Is Lindsey Vonn Racing Against Men For The World Cup?

The International Ski Federation will decide during next week’s meeting in Switzerland whether Lindsey Vonn should be racing against men for this year’s World Cup title. While the event could turn out benefic for the sports competition, the federation cannot accept Vonn’s request to compete in the women’s downhill season-opener that will be held on the same course, according to Reuters.

Lindsey Vonn has enough talent and ambition to become an international ski champion. The fact that the 28-year-old speed queen has expressed her wish to take part in men’s season-opening downhill on November 24 in the Canadian Rockies, has contributed to her good reputation.

Vonn’s initiative was also praised by Alpine Canada president Max Gartner, who told reporters during a press conference on Tuesday that having a sports woman compete against men skiers could draw people’s interest in ski. “That is what the sport needs, stories that are bigger than the sport itself,” Gartner added.

However, there are several aspects that need to be solved before the president of Alpine Canada can add Lindsey’s name on the start list. Vonn declared that she would only race the men’s World Cup downhill at Lake Louise if organizers allowed her to take part in the women’s season-opener which is due to take place next weekend. Her request contravenes the International Ski Federation rules, according to which, racers are not allowed to ski on the race course a week prior to their competition.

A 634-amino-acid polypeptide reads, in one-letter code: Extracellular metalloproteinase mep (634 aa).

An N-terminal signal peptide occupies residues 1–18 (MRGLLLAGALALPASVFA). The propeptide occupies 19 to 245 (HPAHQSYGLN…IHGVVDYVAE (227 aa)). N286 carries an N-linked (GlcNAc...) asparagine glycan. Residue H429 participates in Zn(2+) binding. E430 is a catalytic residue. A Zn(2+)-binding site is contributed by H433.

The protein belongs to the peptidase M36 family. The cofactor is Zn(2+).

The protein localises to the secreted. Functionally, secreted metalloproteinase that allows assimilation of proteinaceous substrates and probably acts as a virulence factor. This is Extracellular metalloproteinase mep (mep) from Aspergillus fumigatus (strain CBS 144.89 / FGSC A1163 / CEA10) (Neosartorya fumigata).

During the meeting that will be held in Switzerland on November 3-4, the rule will be subject to a review because sports event organizers think new modifications should be enacted. According to Gartner, the laws dominating the sports competition world are not as strict as the other ones, so the decision could be in Vonn’s favor.

Lindsey has been on the Lake Louis course several times before, which is why she is not afraid of raising the stake by competing against men. There is another limit she would like to push before she retires, that is, to race Kitzbuehel. Former contestants, including Canadian downhiller Brian Stemmle who was fatally injured on Kitzbuehel, suggested her to remove this item from her bucket list as the course is too dangerous for her.

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Eli Wads is one of our expert authors in technology and business fields.Currently living in San Marino, Eli has graduated at Southwestern Academy with a Bachelor Degree in business in 2008. Contact him by dropping him an e-mail at

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